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DREW HENDRY: Why is the Highlands being ripped off over energy bills?

By Gavin Musgrove

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We returned to West- minster recently, and I was straight back to business scrutinising the Finance Bill making its way to Parliament.

The cost of living crisis and particularly soaring energy costs people in the Highlands face were at the top of my agenda.

Despite the Highlands’ significant contribution to the UK’s renewable energy (we generate six times the amount of electricity we use and export the vast bulk of it), our communities face some of the highest energy bills in the UK, and we have the highest level of fuel poverty.

To make matters worse, we use more electricity because of the climate, and large parts of our region are off the gas grid.

Yet, we pay over 40 per cent more than Londoners in standing charges.

That’s why, along with my colleague Brendan O’Hara MP, I have launched the Highland Energy Rebate campaign.

Chancellor Jeremy Hunt has a chance to create a fairer electricity tariff regime.
Chancellor Jeremy Hunt has a chance to create a fairer electricity tariff regime.

The UK Government Chancellor has proposed a scheme to speed up the construction of new powerlines and generating equipment to compensate those living nearby up to £1000 per year for up to ten years.

So, if he can do that for new installations, what about those already living amongst the generating equipment? After all, the power will still be generated and transmitted by existing as well as new equipment.

He will have to work out a way to implement his proposed plans, so why not consider the technicalities of this scheme at the same time? This would go some way to tackling the outrageous disparity in charges that others and I have been trying to get action on for years.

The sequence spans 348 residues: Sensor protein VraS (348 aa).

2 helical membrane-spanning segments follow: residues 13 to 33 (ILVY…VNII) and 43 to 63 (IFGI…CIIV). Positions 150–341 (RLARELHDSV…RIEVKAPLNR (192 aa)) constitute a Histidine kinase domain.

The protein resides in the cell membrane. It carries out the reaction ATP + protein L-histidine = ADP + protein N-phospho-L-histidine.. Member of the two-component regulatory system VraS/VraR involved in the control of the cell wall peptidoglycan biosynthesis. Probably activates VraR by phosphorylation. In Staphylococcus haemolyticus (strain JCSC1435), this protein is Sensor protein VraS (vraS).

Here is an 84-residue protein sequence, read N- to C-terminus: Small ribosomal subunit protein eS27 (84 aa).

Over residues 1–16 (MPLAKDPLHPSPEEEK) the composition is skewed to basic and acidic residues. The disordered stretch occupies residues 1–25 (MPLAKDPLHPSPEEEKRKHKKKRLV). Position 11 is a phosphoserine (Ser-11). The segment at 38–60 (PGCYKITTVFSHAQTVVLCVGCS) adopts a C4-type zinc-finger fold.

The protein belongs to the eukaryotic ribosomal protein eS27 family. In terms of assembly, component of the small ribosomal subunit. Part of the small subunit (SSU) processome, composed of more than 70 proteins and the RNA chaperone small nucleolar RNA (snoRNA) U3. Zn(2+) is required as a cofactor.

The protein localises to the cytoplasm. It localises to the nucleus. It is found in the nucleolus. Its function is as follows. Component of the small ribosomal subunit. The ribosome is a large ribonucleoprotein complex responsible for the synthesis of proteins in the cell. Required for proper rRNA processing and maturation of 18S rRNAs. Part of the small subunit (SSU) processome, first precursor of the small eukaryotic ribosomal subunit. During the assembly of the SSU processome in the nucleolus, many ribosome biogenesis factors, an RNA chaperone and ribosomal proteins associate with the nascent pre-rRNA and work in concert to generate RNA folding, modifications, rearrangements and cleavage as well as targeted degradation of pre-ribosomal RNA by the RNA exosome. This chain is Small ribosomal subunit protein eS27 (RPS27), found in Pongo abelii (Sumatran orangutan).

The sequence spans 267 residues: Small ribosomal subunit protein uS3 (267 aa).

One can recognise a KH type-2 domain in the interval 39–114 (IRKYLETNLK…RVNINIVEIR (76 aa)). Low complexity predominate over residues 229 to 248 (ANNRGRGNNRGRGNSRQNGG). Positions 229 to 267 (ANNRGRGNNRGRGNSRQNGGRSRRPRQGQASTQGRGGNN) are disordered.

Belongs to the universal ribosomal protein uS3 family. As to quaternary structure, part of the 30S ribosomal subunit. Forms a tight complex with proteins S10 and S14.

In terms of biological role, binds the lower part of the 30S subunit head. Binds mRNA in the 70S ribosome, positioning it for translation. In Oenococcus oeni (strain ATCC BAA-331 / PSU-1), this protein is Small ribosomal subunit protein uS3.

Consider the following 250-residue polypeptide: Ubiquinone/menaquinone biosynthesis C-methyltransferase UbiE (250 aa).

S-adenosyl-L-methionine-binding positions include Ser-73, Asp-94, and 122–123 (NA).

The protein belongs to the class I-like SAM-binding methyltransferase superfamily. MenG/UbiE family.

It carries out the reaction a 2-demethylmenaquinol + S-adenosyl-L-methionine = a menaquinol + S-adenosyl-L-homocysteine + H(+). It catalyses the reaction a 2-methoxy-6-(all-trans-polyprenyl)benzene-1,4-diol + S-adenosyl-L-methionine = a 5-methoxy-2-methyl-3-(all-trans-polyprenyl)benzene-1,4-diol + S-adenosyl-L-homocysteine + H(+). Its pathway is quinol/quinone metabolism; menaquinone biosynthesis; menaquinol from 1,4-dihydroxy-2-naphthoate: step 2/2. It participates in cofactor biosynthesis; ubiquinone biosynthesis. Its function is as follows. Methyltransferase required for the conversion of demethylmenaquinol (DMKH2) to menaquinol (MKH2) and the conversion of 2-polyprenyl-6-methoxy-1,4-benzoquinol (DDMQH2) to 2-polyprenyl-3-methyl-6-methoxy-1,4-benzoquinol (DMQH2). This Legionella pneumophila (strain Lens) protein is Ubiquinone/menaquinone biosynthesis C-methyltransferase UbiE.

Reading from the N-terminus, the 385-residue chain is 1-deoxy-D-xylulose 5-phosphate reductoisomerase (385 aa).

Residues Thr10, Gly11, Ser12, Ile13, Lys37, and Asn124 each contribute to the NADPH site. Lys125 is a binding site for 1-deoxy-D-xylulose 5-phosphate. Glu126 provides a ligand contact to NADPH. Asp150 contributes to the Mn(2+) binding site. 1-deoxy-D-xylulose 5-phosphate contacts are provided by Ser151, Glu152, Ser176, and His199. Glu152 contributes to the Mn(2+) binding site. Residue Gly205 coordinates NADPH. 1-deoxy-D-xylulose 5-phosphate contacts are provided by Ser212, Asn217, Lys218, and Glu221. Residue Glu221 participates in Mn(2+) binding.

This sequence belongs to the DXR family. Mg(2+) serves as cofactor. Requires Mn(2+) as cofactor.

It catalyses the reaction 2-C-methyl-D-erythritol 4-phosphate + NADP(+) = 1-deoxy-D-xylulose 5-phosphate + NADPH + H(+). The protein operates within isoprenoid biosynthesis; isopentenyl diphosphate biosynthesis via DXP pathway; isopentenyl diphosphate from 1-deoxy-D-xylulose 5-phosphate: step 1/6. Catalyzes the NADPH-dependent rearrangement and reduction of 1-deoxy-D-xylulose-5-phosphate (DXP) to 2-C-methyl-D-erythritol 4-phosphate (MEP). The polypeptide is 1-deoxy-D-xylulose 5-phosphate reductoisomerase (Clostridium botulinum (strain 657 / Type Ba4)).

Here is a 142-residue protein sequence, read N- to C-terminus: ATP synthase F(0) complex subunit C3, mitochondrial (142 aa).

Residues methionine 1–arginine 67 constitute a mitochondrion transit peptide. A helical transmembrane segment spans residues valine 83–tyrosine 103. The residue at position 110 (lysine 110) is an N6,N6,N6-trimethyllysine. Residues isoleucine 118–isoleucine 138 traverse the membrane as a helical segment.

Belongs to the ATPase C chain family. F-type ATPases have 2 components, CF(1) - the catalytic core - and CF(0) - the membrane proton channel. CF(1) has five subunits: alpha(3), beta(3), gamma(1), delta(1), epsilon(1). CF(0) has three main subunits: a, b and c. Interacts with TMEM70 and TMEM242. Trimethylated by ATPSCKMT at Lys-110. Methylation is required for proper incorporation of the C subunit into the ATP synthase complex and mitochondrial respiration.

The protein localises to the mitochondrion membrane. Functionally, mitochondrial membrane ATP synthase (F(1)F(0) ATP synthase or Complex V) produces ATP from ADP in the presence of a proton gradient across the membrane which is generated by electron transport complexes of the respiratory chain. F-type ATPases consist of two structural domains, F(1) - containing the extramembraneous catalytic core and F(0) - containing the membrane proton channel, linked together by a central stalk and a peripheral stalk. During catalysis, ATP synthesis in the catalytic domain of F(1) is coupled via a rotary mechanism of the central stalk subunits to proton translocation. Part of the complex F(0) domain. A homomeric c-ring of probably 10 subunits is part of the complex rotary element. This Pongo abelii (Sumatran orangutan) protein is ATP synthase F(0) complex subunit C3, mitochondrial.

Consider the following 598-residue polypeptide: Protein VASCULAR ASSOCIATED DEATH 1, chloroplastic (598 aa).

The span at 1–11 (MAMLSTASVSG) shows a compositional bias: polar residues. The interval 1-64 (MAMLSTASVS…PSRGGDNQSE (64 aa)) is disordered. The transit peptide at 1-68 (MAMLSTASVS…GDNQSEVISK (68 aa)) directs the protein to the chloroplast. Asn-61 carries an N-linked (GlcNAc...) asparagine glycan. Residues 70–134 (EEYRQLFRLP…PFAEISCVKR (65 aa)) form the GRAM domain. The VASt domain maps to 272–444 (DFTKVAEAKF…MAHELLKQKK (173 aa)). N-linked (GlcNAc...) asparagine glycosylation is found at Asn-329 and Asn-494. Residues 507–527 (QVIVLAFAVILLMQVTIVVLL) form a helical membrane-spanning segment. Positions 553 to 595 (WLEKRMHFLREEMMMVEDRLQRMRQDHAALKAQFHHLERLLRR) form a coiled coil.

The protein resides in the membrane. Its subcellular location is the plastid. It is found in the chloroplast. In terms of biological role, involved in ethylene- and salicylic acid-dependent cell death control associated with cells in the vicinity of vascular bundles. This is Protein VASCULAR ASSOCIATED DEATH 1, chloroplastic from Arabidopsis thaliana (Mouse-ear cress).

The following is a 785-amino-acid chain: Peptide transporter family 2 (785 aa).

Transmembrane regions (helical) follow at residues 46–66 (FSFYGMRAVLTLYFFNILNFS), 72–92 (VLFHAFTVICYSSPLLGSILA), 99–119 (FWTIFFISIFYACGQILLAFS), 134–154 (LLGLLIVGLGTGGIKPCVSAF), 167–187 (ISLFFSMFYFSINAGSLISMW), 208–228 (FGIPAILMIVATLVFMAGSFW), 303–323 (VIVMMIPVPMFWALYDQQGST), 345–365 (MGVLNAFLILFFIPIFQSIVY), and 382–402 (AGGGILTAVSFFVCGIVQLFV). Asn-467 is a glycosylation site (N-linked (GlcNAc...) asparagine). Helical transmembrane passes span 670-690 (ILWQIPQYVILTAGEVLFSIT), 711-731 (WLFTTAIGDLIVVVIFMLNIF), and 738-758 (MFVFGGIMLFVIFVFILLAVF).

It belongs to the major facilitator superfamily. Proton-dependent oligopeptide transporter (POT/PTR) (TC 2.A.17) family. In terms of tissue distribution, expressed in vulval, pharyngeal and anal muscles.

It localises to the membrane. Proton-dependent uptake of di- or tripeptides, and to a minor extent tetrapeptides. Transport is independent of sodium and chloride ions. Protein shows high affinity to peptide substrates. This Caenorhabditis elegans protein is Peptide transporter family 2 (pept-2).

We will be engaging with stakeholders across communities, organisations, energy companies, local authorities in the region and the Scottish Government to provide as much collaboration and clarity as possible, raising your concerns and highlighting the opportunity.

Ultimately, as energy policy is entirely reserved to the UK Government, the challenge is for the Chancellor to accept the moral imperative here. Introducing the scheme here can also serve as a blueprint for other regions in the future, tackling energy market inequity once and for all.

The scheme’s potential benefits — reducing fuel poverty, supporting local economies, and advancing renewable energy — are substantial.

This report is more than a proposal; it’s an urgent call for action.

We hope this campaign is the start of a wider discussion on addressing inequity in the energy market and the potential positive impact rebate schemes could have on our route to Net Zero.

Of course, as always, changing policy usually takes a long, hard effort, and many people in our community are struggling now.

January is a difficult month for most households, but at a time when bills are higher and the cold weather has settled in, it is more difficult than usual, so if you need more urgent help with anything at all or if you are worried about someone, please seek out support.

My team and I are always on hand to help, and if we don’t have the answer, we will point you in the right direction.

Many local charities and community groups are also eager to help - please don’t suffer alone and in silence.

You can visit the support hub on my website or message me at www.drewhendrymp.scot anytime.

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